You may be thinking about implementing a Lean Strategy in your organization. Or maybe you just you haven't heard much about lean and you want to find out what everyone is talking about.
Wherever you are on your journey here are a few of the most common reasons organizations and individuals embark on the "lean journey".
Some of the small and medium sized organizations have realized that in today's global market it is not only tough to compete but very hard to survive. With the internet now reaching all around the world our competitors can research and access information with the click of a button. Along with the digital power of the internet many markets have been forced to be cheaper and quicker with no spared expense of quality. This means long lead times, safety stock, batches of inventory and excessive queue times must be eliminated. Whether you're in manufacturing or service the solution is lean. Lean is a continuous improvement strategy that a company embarks on to maximize customer value and minimize waste. The term "Lean" was first used in the book The Machine That Changed the World by James Womack. A lean organization focuses on providing complete value or Value added activities to their customers. Lean truly enables a company to focus on what customers want, while increasing satisfaction, improving a company's competitive market and ultimately enabling anybody to change for the better. What are those changes that we refer to as better?
Here are four changes you can expect as a result of a lean implementation:
1. The first and most obvious reason we will list is that a Lean Strategy Removes waste. Lean places a strong focus on what is known as Muda and the elimination of the 8 forms of waste. Those 8 forms of waste are Transportation, Inventory, Motion, Waiting, Over Processing, Over Production, Defects and underutilized Skills. By eliminating waste a company spends more time creating value and less time on wasteful activities. Let's look at an example. Valentine's day you're looking to go out to dinner with your family. When you place your wallet in your pocket do you put it their to wait in line? probably not. How about for the restaurant to rework your food? Hopefully not. No you probably put your wallet in your pocket to purchase food that you're going to eat and contribute to the transformation of the ingredients into the food you're going to eat. Those activities that you the customer are not willing to pay for are what we call waste. Lean works to drive these hidden costs out of processes.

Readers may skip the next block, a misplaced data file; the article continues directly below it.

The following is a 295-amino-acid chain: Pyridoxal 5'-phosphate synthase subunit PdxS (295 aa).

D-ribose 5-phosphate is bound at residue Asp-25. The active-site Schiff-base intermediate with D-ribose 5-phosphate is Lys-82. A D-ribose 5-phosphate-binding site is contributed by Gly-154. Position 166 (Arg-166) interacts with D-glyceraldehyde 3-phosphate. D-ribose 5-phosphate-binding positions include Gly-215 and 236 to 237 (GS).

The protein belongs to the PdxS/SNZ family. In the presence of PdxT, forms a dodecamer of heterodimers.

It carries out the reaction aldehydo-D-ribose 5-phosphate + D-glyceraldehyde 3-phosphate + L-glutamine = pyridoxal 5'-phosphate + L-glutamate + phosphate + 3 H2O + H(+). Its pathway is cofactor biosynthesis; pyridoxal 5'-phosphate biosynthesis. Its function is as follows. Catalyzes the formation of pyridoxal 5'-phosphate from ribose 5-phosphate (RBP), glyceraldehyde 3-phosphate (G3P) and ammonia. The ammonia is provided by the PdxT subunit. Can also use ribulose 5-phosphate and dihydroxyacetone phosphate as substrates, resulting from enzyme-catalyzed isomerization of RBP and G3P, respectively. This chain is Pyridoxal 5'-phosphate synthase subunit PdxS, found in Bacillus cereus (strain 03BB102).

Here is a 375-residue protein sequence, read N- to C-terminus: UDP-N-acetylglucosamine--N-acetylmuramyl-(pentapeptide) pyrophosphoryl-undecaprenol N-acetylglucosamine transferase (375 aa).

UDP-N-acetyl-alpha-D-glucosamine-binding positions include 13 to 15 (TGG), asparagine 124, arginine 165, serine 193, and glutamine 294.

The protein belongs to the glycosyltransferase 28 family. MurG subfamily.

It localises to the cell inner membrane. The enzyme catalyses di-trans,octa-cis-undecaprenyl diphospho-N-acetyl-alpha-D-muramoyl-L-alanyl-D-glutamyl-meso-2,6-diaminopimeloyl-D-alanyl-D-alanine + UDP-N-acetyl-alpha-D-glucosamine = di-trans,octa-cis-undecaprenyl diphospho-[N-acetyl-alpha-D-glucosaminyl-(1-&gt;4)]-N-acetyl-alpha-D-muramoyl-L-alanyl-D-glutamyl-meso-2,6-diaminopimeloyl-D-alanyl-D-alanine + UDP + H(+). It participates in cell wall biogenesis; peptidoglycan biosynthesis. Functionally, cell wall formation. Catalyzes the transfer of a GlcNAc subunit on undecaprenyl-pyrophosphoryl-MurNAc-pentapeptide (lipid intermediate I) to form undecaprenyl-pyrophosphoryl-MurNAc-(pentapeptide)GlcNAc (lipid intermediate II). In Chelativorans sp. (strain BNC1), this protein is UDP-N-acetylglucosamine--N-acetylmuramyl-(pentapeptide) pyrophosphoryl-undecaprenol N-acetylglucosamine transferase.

2. Lean Brings People together. In order to build a lean organization a company must recognize the need for change. The strategy requires buy in from every level of an organization and asks that all team members are focused on doing their part. Principle number 10 in The Toyota Way: 14 Management Principles, Dr. Jeffrey Liker writes: "use cross-functional teams to improve quality and productivity and enhance flow by solving difficult technical problems." He goes on to say: "empowerment occurs when people use the company's tools to improve the company." While it's true individuals create value the simple idea that lean tools require interaction and teamwork helps us begin to understand why the development of people and healthy culture is so important to the strategies success.
3. The Pursuit of Perfection. One of the best part about a continuous improvement strategy like lean is the continued focus on improving. The term kaizen suggests that it is through small incremental improvements that breakthrough results are created. If we look into the North American definition of kaizen we see the word "continuous" used alongside the word improvement. One synonym for the word continuous is constant. Constant means to happened all the time or very often over a period of time. By understanding this definition, we understand that Kaizen or continuous improvement is not so much an activity or a project as it is a part of our work ethic and culture that helps us to pursuit perfection and never give up.
4. Streamlines Processes, implementing lean helps companies dramatically streamline their processes. This includes office functions, manufacturing tasks, educational organizations and healthcare environments. If you have a process it can be improved, if you don’t it can be created and standardized. This enables companies to work to their full potential which results in a reduced operational expenditure along with increased speed and service to the market.
In Short a Lean Strategy really is the improvement strategy. Although these are only four reasons a company might embark on a lean journey, there really is no question that if you are looking to grow, transform and survive in today's global market lean must be a part of your organization or skill set.
What reasons can you think of that may cause a company or an individual to shy away from lean?